Belfast Telegraph

Sunday 21 December 2014

Tyrannosaurus Rex 'was more like a chicken than a crocodile'

The largest carnivore that ever walked the planet – Tyrannosaurus rex – is more closely related to the modern chicken than it is to living reptiles such as the alligator or crocodile, a study of the dinosaur's fossilised protein has found.

Researchers analysed a tiny shred of 68-million-year-old protein taken from the leg of T. Rex and compared it to the same protein found in 21 modern species. They confirmed that the giant predator is closely related to chickens and ostriches, but only to a lesser extent to reptiles such as alligators and crocodiles, which were thought to be more closely related to dinosaurs than other living creatures.



It is the first time that scientists have been able to trace a relationship between dinosaurs and birds through molecular analysis of animal protein, although anatomical studies have already produced convincing evidence of a link between birds and dinosaurs.



"These results match predictions made from skeletal anatomy, providing the first molecular evidence for the evolutionary relationships of a non-avian dinosaur," said Chris Organ, a researcher in evolutionary biology at Harvard University in the US.



Proteins are composed of amino-acids arranged in a sequence that mirrors the order of chemical bases on molecules of DNA, so scientists can look at short strands of protein– called peptides – to investigate the relationships between species: alive or dead.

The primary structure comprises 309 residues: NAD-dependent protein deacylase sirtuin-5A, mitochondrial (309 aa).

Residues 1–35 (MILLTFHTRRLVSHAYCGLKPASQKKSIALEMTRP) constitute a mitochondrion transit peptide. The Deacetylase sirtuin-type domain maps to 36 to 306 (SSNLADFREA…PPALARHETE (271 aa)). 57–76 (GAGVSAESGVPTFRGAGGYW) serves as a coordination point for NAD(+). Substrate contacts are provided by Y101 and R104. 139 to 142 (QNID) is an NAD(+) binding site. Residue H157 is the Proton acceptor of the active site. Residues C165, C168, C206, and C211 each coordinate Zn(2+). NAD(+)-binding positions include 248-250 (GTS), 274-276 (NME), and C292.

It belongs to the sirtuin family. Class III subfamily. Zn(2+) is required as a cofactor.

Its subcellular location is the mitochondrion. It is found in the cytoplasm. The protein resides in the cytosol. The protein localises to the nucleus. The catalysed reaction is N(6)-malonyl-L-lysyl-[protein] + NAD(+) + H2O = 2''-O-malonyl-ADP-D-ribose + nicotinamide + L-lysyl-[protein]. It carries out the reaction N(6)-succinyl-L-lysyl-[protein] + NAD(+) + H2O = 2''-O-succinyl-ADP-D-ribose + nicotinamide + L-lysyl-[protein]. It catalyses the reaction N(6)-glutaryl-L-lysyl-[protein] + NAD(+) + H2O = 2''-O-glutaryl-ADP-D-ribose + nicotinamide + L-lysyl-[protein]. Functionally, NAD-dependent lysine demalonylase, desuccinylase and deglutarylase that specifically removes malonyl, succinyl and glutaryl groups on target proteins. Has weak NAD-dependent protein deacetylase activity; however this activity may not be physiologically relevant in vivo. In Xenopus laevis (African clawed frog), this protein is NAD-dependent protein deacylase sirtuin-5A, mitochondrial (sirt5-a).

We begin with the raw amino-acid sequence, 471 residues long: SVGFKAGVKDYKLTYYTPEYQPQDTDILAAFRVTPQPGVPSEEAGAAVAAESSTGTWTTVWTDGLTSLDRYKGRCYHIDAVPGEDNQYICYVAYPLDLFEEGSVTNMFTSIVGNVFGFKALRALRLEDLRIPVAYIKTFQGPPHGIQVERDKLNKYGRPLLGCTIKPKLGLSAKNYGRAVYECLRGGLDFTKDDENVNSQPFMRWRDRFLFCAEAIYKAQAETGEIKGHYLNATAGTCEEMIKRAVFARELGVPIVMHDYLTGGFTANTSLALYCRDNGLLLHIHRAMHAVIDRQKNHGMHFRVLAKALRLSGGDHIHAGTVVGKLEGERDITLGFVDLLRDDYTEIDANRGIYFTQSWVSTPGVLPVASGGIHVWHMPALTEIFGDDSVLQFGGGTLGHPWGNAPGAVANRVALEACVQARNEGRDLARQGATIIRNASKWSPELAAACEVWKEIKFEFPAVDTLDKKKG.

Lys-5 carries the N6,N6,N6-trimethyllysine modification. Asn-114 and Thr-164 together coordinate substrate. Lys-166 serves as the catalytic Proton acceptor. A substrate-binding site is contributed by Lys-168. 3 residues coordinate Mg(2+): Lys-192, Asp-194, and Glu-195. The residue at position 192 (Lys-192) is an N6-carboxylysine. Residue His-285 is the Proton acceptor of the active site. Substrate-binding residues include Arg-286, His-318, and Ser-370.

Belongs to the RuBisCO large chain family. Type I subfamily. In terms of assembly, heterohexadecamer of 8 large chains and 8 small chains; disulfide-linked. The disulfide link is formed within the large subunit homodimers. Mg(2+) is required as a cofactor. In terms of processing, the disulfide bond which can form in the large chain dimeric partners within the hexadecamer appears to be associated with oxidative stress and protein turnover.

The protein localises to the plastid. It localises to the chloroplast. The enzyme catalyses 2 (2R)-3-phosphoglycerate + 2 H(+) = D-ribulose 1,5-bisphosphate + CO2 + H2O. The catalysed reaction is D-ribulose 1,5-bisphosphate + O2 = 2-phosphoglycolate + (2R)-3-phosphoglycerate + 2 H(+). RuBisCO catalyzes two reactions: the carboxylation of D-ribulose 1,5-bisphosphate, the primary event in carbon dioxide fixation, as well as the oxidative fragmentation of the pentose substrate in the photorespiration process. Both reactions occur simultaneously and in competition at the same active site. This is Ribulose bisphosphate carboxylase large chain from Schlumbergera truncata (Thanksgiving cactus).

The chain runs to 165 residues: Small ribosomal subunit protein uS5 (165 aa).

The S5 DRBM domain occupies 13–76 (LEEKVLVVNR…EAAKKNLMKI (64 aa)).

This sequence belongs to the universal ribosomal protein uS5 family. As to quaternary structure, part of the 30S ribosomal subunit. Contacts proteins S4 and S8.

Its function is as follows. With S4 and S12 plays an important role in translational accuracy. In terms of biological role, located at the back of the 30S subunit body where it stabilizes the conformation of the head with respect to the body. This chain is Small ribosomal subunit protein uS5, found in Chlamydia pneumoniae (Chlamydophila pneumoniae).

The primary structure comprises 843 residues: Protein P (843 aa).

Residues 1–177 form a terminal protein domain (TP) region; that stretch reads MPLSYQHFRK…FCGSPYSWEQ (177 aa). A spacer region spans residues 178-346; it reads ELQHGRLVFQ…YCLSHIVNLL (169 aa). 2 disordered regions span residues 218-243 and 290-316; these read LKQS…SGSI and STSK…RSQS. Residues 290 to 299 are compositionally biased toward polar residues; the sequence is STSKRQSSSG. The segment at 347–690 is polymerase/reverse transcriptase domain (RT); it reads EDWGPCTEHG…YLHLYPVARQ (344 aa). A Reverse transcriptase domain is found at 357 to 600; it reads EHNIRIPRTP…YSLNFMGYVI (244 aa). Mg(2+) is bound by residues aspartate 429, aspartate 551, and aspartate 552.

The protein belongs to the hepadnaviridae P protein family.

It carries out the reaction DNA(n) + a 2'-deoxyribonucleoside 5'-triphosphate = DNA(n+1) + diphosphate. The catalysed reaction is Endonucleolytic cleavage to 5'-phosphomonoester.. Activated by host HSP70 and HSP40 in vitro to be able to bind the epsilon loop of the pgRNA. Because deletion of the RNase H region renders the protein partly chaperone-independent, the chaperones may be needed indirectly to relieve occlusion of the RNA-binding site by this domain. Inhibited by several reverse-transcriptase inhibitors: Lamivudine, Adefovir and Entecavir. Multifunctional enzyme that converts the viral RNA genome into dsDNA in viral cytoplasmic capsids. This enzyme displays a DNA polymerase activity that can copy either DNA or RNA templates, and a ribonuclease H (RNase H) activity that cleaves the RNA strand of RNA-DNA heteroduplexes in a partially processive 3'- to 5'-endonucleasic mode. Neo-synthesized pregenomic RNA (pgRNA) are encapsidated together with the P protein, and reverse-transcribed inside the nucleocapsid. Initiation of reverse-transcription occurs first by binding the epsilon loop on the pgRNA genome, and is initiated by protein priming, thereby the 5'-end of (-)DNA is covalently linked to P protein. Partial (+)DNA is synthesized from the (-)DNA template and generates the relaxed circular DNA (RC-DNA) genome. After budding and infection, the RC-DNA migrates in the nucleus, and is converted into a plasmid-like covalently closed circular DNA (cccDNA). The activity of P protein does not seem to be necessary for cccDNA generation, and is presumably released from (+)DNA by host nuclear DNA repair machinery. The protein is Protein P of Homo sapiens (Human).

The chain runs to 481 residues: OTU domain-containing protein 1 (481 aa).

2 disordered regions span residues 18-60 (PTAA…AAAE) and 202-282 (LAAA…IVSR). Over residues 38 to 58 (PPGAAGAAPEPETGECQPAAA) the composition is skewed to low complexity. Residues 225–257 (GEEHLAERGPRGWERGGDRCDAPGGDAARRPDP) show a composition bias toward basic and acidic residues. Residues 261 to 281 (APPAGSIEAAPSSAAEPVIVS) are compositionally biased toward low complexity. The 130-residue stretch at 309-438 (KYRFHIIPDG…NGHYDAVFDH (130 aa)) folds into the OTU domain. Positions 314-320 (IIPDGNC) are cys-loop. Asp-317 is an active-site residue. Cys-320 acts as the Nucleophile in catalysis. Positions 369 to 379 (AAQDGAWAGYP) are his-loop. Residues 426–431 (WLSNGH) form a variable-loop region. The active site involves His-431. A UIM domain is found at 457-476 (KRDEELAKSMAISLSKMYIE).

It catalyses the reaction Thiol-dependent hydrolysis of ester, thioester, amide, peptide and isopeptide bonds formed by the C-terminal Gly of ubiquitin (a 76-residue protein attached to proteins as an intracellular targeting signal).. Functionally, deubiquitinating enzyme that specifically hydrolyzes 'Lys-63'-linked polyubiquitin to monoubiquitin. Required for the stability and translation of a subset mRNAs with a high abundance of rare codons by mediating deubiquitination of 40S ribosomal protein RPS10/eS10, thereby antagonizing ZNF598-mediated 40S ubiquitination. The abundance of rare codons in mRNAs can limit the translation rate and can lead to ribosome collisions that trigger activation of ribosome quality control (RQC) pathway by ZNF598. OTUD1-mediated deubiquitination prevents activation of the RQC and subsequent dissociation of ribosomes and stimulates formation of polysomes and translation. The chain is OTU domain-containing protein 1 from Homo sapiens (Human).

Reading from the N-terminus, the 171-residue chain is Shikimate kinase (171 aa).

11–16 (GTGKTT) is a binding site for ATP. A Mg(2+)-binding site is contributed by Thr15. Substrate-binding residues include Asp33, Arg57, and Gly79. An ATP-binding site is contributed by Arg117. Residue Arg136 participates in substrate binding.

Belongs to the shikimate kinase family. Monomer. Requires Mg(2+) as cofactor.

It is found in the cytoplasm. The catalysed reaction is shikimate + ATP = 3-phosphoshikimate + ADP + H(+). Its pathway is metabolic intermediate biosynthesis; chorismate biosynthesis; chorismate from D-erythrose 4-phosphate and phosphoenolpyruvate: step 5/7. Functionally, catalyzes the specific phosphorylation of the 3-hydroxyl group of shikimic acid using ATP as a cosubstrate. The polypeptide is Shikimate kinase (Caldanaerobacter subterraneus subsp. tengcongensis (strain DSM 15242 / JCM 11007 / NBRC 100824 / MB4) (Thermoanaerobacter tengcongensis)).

"Even though we only had six peptides – just 89 amino-acids – from T. rex, we were able to establish these relationships with a relatively high degree of support," Dr Organ said. "With more data, we would likely see the T. rex branch on the phylogenetic tree between alligators and chickens and ostriches, though we cannot resolve this position with currently available data."



John Asara and Lewis Cantley, of Harvard Medical School, were the first experts to capture and sequence pieces of collagen protein from T. rex. The samples were taken from the thigh bone of a T. rex unearthed in the "badlands" of Wyoming and Montana. "Most of the collagen sequence was obtained from protein and genome databases," Dr Asara said, "but we also needed to sequence some critical organisms, including modern alligator and modern ostrich.



"We determined that T. rex grouped with birds – ostrich and chicken – better than any other organism that we studied. We also showed that it groups better with birds than modern reptiles, such as alligators and green anole lizards."



The study, published in the latest edition of the journal Science, will add to the growing evidence that birds are descended directly from a group of dinosaurs that grew feathers, possibly as a form of thermal insulation, before they learnt to fly.



In China, scientists have found many examples of feathered dinosaurs, including several that may have used their wings to glide. One fossilised dinosaur had feathers growing in both pairs of limbs, suggesting that four-winged flight may have been possible among some species.



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